What's in a "Long Island Iced Tea"?

Can’t find a bartender’s drink recipe book, and I’d like to mix a few of these (but not too many!). How do you make them? Seems to me I heard the formula once, and they contained everything but the kitchen sink.

One shot each of: Gin, Rum, Vodka, and Tequila.
Splash of sour mix, splash of coke. Top with a lemon.


“Well, I guess this means the fun’s over.” -Gus Mc Crae
“It may be over, but it sure wasn’t fun.” - Woodrow Call

You might remember that our beloved moderator Gaudere recently wrote a mailbag article on cocktails. In a thread about her article, “Screwdriving Cocktails”, she mentioned this website, “Cocktail”. The site has a “virtual blender.”

Their recipe for Long Island Ice Tea

I was taught to also put in a shot of triple sec - and it’s most impressive if you can pick up all five bottles at once (three in one hand, two in the other). Makes a good show and then you get more people wanting to see it and pretty soon you have a whole bar full of obnoxious drunks. Then you steal their money when they’re not looking.

Just kidding.

[hijack] When I first heard about it, I thought, “Hey I like tea, maybe I’ll try one.” Thought about it a while longer. It finally dawned on me it probably doesn’t taste like sweetened tea.

Can’t you just see it now, mixing 6 or 8 packets of sugar in my drink. :wink:

I never got a hangover from a LIIT (what an apropos acronym!), mostly because I would yak after the second one. They’re tasty, though.

Irishman, they are fairly sweet - from the sweet & sour mix and the coke. And they do taste kind of like iced tea made from powdered drink mix.

You might remember that our beloved moderator Gaudere recently wrote a mailbag article on cocktails.

Nope, I’m a newcomer to this hallowed board. But I’ll be sure to check out the cocktail links. Yeah, I used to drink LIIT’s as a pup, but haven’t had any in years. Hopefully I’ve learned moderation in the interim. However, am I the only one who gets bombed on just one nowadays, when I can remember the ability to drink four times as much when young, and never feel it the next day? Must be that one’s liver loses the ability to efficiently process out the toxins as one ages.

Okay, I checked out the “cocktail string,” and now I’m really thirsty. It’s approaching happy hour here in Silicon Valley, and it’s payday. Who’s buying?

What’s in a “Fog Cutter”?

Johnny L.A.: try the link mentioned in my first post (the link with the virtual blender.)

Fog Cutter

2 ounces white rum

1 ounce brandy

1/2 ounce gin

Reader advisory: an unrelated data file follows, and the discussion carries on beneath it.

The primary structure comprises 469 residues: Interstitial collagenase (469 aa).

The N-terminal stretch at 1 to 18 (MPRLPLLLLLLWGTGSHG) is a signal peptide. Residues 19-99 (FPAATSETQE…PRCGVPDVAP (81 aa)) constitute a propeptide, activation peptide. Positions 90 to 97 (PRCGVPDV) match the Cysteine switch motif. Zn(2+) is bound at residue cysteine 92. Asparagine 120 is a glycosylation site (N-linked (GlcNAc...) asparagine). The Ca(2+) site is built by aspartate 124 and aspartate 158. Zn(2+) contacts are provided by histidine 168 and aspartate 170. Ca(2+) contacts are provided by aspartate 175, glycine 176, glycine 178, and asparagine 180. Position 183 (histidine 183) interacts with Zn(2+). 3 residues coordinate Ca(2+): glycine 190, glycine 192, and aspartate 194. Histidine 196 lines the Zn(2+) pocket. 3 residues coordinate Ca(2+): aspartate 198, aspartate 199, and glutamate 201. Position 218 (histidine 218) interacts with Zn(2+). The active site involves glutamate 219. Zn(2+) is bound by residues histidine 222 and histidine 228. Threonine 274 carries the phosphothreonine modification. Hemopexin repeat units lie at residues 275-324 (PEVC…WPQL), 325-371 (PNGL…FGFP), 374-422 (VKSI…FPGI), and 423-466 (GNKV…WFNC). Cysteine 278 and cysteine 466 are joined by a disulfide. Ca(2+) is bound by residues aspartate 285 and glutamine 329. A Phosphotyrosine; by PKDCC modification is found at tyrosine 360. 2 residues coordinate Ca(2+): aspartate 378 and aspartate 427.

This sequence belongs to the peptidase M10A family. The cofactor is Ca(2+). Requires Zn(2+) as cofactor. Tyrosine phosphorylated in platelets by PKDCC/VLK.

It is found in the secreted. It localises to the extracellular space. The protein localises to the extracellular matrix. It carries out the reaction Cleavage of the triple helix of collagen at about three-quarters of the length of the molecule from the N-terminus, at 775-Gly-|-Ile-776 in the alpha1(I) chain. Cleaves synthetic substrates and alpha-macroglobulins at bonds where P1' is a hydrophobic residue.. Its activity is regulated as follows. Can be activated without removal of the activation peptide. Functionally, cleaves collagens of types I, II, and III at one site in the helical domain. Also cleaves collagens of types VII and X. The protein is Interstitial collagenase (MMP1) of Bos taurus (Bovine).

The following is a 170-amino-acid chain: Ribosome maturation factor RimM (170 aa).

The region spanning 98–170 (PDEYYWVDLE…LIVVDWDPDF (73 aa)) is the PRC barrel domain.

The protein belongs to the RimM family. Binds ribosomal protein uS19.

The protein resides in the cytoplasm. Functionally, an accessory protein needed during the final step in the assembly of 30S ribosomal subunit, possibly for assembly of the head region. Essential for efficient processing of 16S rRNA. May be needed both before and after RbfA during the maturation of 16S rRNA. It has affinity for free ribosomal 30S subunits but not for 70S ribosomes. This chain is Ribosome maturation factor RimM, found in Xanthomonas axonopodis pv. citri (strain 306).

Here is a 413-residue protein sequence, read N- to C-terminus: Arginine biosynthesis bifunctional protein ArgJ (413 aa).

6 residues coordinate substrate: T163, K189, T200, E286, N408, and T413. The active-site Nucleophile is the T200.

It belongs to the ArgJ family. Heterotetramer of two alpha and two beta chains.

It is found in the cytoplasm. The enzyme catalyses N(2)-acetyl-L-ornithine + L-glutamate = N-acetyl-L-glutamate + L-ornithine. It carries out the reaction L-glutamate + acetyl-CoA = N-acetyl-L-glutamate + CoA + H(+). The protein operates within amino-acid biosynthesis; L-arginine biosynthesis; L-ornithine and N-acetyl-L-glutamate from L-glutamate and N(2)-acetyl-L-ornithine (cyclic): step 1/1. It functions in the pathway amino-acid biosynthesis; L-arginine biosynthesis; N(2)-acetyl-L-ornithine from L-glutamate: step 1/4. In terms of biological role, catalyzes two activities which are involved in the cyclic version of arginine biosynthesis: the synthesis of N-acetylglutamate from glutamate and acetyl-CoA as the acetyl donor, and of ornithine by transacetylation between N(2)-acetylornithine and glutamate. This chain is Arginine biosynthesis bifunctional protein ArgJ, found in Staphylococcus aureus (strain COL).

1 ounce orange juice

2 ounces lemon juice

1/2 ounce orgeat syrup


Shake all ingredients except sherry with cracked ice. Pour into pint glass and pack with cracked ice; float sherry on top. Serve with a straw.


Different establishments will have slightly different recipies for different drinks, and the Long Island Ice Tea is one of them.

Sure, there is a “classic” recipie, but don’t expect it to be the exact same in every establishment.

Fortunately, with a drink as toxic as this, you won’t remember whether it was to your liking or not anyway…

Yer pal,


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827 cigarettes not smoked, saving $103.45.
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Depending on where you live in the country Long Island Ice Teas will have anywhere from 5-7 different liquors in them.

BTW I LOVE a regular Iced Tea and a Long Island Iced Tea.

Hey, howcum Johnny L.A. didn’t get the “just drink the juice” admonition?

Hmmm … the version I was taught as a tarbender was a little different than some of the ones above, or was an amalgamation of a few:

One shot each of Vodka, Gin, Rum, Tequila, Triple Sec and Rose’s Lime (not lemon) juice, then a splash of Coke for color.

You wouldn’t think something so potent would go down so smooooth … these should come with a “Danger” sign hanging off the straw.

I think the hodgepodge-y nature of the LIIT goes back to
the days of Prohibition. New York City and environs were about the wettest region of the country during those sad
days. Presumably given the highly variable quality of
what liquor there was, it made more sense to mix as many
ingredients as possible in order to mask the caustic taste
of one or more of them.

I don’t think elaborate mixed drinks existed before Prohibition, though I’m sure people mixed in a little water
or seltzer with whisky, etc.

pugluvr says:

You’ll have to ask the creators of the Cocktail web site, they seemed to have a negative opinion of the Long Island Iced Tea.